Khmer Rouge tribunal judges say they are working to admit as many civil parties into the trial process as possible, following complaints by victims of the regime in a provincial forum on Saturday.
Victims had voiced disappointment in the process of civil party selection for an upcoming trial of five jailed Khmer Rouge leaders, which they said was admitting too few people, in a process that was dragging on.
A tribunal spokesman said Wednesday the judges were reviewing applications “every day,” and that speculation on the number of applicants to be admitted to the trial process was premature.
“As you are aware, [there are] 4,004 applications,” the spokesman, Lars Olsen, said. “So it might take until the closing order in September to review all of them. Everyone has to wait until September before they know the outcome of the application procedure.”
Three hundred applicants had already been accepted by investigating judges, he said. “So it’s clear that the final number of civil party applicants will be significant.”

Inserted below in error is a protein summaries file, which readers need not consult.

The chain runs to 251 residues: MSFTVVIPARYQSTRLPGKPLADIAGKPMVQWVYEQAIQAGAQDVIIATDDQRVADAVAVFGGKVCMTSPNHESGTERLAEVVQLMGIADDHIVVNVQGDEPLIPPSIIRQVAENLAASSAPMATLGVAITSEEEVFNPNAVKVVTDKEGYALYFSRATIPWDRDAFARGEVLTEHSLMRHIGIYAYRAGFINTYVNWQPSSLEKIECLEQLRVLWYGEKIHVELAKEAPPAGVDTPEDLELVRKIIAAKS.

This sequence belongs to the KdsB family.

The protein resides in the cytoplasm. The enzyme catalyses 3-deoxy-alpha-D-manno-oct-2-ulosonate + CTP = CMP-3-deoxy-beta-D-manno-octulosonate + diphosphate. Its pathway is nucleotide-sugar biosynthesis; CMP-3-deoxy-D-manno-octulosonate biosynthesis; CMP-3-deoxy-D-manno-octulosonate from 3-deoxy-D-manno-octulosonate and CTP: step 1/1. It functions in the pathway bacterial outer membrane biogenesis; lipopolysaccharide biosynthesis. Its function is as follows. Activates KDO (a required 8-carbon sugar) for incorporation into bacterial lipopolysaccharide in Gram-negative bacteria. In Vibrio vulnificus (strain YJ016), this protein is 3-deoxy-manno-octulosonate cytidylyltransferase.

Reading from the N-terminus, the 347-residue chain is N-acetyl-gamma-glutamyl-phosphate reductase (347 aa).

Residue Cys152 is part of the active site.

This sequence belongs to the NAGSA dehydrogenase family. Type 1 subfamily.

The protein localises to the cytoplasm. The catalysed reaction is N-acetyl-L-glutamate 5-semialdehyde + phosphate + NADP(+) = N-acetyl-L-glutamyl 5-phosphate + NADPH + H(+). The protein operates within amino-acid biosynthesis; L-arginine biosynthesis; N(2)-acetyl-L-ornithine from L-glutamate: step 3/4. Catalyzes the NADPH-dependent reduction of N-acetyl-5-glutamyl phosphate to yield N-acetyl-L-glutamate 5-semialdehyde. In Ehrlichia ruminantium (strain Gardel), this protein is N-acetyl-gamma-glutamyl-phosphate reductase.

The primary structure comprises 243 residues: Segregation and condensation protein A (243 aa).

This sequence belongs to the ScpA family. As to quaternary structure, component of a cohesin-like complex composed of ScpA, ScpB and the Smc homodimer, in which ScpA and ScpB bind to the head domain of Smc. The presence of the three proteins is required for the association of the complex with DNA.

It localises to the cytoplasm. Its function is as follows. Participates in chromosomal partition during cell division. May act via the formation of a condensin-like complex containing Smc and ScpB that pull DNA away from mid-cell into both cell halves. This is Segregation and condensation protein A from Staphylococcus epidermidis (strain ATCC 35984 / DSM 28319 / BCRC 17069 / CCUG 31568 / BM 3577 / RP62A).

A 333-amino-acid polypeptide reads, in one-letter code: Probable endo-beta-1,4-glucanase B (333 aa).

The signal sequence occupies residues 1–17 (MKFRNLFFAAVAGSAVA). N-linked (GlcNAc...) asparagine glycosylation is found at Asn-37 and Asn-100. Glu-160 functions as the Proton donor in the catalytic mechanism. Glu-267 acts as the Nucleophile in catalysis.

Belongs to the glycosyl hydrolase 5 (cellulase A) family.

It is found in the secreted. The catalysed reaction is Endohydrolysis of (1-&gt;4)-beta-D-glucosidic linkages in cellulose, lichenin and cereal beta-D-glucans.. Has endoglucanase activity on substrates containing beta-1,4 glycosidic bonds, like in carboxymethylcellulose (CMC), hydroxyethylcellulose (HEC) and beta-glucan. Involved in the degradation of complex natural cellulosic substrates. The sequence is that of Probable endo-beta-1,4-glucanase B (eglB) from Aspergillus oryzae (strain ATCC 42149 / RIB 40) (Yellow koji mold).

Less than 50 applications have been rejected so far, he added.
However, Thun Saray, president of the rights group Adhoc, said the court had more work to do in informing the public about the complaint process. People are filing complaints that are outside the purview of the court, he said.
Adhoc sponsored a forum in Kampot province on Saturday, in which victims complained about the civil party application process.
The court could admit all applicants, he said. “What’s the difference between 2,000, or 3,000, or 4,000 admitted applicants?”
Olsen said Wednesday applicants can only be admitted if their claims fall inside the investigation of the court, but the court cannot inform the public of this jurisdiction because that information is confidential.